One kitchen, many businesses: Café gives entrepreneurs a leg up

In the heart of Brentwood Bay, the kitchen of the Beauregard Café never sleeps.

The café’s chef churns out delicious tacos, jerk chicken, salads and other fare during regular business hours.

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But when that kitchen crew goes home, others move in.

There’s a company that makes scones, another producing shiitake chili oils. There’s a baker of high-energy snacks and now a new pizza company. A soap-making company is coming in soon.

Between cleanings and safeguards amid the pandemic, the Beauregard’s kitchen is a hive of activity for small-business entrepreneurs seven days a week and sometimes 18 hours a day.

It’s a supportive environment that allows full use of the space and gives local businesses a big leg up by reducing the high overhead costs of operating their own kitchens, as well as sharing what they know about producing and distributing their products.

That’s exactly what Doug Mutch had in mind when he leased the former bakery property in March 2019.

“It’s a revolving door,” he says. “And that’s what I want it to be — a place that can help small businesses, pay good wages and be good for the environment.

“Ideally, I’d like the space to be used 24 hours a day.”

Users pay rent for the kitchen on a sliding scale, depending on successes and sales, says Mutch, a former general manager of the Canoe Brew Pub who helped set up the Hoyne Brewing Company. He has a long pedigree in the tourism and hospitality industry, and teaches sustainability at Claremont Secondary.

The Beauregard Café is his model of how a single location can support multiple businesses through co-operation, he says, as companies either prep, cook or distribute products from the café.

The café also opens space to sell those products. Another part of the building is leased to a clothing designer, Andria Paulo, who sells her own lines as well as vintage pieces under the Spruce Clothing Company brand.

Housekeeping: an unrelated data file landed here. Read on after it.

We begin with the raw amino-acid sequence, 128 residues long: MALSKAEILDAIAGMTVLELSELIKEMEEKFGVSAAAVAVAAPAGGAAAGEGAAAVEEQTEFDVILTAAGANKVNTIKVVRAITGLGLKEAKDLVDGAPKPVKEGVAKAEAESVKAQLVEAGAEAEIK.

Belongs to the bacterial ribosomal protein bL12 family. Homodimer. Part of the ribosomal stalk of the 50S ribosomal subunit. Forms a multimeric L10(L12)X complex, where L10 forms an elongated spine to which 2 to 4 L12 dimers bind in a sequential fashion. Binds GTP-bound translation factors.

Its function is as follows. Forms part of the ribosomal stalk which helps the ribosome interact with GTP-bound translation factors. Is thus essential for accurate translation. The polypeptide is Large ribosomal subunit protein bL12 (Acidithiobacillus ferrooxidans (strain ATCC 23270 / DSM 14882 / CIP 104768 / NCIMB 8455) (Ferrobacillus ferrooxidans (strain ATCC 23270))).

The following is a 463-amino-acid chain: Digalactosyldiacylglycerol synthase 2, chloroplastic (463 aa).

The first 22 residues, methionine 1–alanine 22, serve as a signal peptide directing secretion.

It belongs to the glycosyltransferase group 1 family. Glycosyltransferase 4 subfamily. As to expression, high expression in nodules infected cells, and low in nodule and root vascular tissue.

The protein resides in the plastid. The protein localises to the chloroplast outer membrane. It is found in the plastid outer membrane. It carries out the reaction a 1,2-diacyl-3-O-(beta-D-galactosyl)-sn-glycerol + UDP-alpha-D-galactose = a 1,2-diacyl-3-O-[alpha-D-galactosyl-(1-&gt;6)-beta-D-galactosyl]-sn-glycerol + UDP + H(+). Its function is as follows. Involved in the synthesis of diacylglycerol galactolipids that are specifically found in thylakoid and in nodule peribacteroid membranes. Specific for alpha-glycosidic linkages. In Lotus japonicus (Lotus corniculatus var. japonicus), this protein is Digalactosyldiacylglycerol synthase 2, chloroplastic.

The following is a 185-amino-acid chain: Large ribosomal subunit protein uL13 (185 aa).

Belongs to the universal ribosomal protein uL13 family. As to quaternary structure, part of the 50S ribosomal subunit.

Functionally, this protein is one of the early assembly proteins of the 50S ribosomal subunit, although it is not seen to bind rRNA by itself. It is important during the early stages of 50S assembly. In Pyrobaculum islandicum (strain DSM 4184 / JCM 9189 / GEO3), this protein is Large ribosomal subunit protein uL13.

Andrew and Vanessa Johnson opened Bicycle Pizza out of the Beauregard last week, and were able to get up and running in a short time.

Andrew was formerly with Prima Strada Pizza and wanted to open his own place, but said the time and money required to do that was daunting.

“All we want to do is make good food and get it to people to enjoy it,” Johnson said. “But there are bank loans, real estate agents … all that stuff getting in the way.”

The Johnsons are producing seven varieties of pizzas, and selling them Thursday and Fridays between 5 and 9 p.m. for pickup at the Beauregard Café. They prepare all the pizza ingredients beforehand in the kitchen, mindful of a schedule that includes other small businesses, and then prepare, bake and sell.

“We are grateful to Doug at Beauregard,” said Johnson. “The co-op experience is great for a startup business. It’s a safe and supportive environment.”

Chelsey Columbus produces up to 1,600 scones at the Beauregard kitchen each week, and distributes them to more than 300 customers around the region.

Her company, Sidney Scones, has 12 part-time staff — many are customers and “moms” — who prep, bake, package and deliver the baked treats from the Beauregard to pickup points around the region, including downtown Victoria, Langford and Duncan.

Columbus was one of Mutch’s first clients and says the Beauregard model has been ideal for growing the business the way she wants.

“The collaboration is great … we’re all in the same boat and we help each other out,” said Columbus. “It keeps me focused on community and supporting local.

“There’s never been any conflicts and everybody using the kitchen is very respectful. It’s a great atmosphere.”

Scones that go unsold are donated to police departments, hospitals, care homes and the Sidney Lions Food Bank.

Columbus plans to start a line of frozen ready-to-bake scones soon that will be sold in grocery stores, including the Root Cellar, Red Barn and Pepper’s.

The Beauregard also shares its kitchen with Vumami Foods, which produces Umami Bomb, a premium chili oil that’s added to dishes to provide an extra punch of flavour. It’s sold in jars in area grocery stores and markets.

Ballsy Foods also produces healthy baked snacks at the Beauregard. The company takes orders online and delivers the high-energy products to customers’ doors.

dkloster@timescolonist.com

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